1. What happens if you don’t watch the news?
2. What happens when we turn off our phones?
3. Wait, what ARE we talking about?
We’ve been WORLDBUILDING
• Not just a tool for predicting the future
• Acknowledge loss of thought autonomy and confirmation bias
• Nothing exists in a vacuum
• Gathering facts
• Discoursing – exploring alternative views
• Asking questions
• Avoiding the pitfalls of a “single story”
• Seeking truth
Michael Lynch is professor of philosophy at the University of Connecticut, where he directs the Humanities Institute. His books include The Internet of Us: Knowing More and Understanding Less in the Age of Big Data, In Praise of Reason: Why Rationality Matters for Democracy, Truth as One and Many and the New York Times Sunday Book Review Editor’s pick, True to Life. Lynch is The Principal Investigator for Humility & Conviction in Public Life, a $7 million project aimed at understanding and encouraging meaningful public discourse funded by the John Templeton Foundation and the University of Connecticut. A contributor to the New York Times “The Stone” weblog, Lynch’s work has been profiled in The New Yorker, The Washington Post, Wired and in media worldwide.
Pope Francis was elected in March 2013, becoming the first Pope from the Americas and from the Southern hemisphere. He was born in 1936 in Buenos Aires, Argentina, as Jorge Mario Bergoglio, in a family of Italian immigrants. A Jesuit, he was Archbishop of Buenos Aires and then a Cardinal leading the Argentinian church. Upon election as the 266th Pope, he chose Francis as his papal name in reference to Saint Francis of Assisi.
A very popular figure who has taken it upon himself to reform the Catholic Church, Pope Francis’s worldview is solidly anchored in humility, simplicity, mercy, social justice, attention to the poor and the dispossessed — those he says “our culture disposes of like waste” — and in a critical attitude towards unbridled capitalism and consumerism. He is committed to interfaith dialogue and is seen as a moral and spiritual authority across the world by many people who aren’t Catholics.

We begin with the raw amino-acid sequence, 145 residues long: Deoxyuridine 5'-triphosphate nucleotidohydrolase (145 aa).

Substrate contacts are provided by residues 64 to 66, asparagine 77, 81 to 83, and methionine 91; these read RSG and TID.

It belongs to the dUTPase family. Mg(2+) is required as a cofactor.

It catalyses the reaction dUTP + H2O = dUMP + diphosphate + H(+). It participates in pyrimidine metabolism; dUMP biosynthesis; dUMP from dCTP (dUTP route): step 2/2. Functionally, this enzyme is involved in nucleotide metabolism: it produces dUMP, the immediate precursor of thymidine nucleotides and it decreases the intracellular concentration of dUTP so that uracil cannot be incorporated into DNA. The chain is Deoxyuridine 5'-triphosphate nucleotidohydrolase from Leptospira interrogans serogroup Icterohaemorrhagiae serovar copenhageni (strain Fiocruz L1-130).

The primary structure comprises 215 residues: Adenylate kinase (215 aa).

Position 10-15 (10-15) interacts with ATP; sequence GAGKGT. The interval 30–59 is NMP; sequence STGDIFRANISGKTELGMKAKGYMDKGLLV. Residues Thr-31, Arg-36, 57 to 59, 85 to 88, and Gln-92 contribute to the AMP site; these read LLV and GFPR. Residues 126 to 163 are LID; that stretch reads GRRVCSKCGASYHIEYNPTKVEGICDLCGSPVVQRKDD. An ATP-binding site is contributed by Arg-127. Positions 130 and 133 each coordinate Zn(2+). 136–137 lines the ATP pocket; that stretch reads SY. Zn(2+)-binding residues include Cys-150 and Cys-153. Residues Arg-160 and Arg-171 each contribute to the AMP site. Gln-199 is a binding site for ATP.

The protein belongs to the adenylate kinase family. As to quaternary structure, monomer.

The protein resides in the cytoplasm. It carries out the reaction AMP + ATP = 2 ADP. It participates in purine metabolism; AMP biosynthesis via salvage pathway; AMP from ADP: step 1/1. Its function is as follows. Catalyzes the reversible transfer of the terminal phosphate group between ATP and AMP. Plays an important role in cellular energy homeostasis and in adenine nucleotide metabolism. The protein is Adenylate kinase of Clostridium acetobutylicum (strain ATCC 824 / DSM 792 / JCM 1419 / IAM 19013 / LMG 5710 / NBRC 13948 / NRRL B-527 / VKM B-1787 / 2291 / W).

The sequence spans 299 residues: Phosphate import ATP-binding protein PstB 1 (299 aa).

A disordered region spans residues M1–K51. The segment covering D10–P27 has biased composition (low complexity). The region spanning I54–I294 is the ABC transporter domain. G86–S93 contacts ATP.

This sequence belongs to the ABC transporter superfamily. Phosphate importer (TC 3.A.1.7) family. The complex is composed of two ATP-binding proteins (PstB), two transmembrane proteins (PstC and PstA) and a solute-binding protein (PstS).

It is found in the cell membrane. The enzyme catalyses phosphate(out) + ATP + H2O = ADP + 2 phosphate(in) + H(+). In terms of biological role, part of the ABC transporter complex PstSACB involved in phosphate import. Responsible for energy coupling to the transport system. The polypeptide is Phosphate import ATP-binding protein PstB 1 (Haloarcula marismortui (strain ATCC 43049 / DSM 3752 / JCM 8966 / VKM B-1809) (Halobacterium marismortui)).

Selected Quotes for Discussion
• Happiness can only be discovered as a gift of harmony between the whole and each single component. Even science – and you know it better than I do – points to an understanding of reality as a place where every element connects and interacts with everything else.
• Only by educating people to a true solidarity will we be able to overcome the “culture of waste,” which doesn’t concern only food and goods but, first and foremost, the people who are cast aside by our techno-economic systems which, without even realizing it, are now putting products at their core, instead of people.
• People’s paths are riddled with suffering, as everything is centered around money, and things, instead of people.
• When there is an “us,” there begins a revolution.
• Please, allow me to say it loud and clear: the more powerful you are, the more your actions will have an impact on people, the more responsible you are to act humbly. If you don’t, your power will ruin you, and you will ruin the other.
More Resources & Ideas:
• Find Your Candidate Match – https://www.isidewith.com/
• Fact checking? Use Snopes – https://www.snopes.com/
• Post-Truth Species in a Post-Truth World – TED Ideas Blog
• AmeriCorps for 55+ – https://www.nationalservice.gov/programs/senior-corps
• Join Quora (300M monthly users) – https://www.quora.com/about
• Wisdom of the crowd – https://www.gjopen.com/
• Know Thyself – Free Coursera online course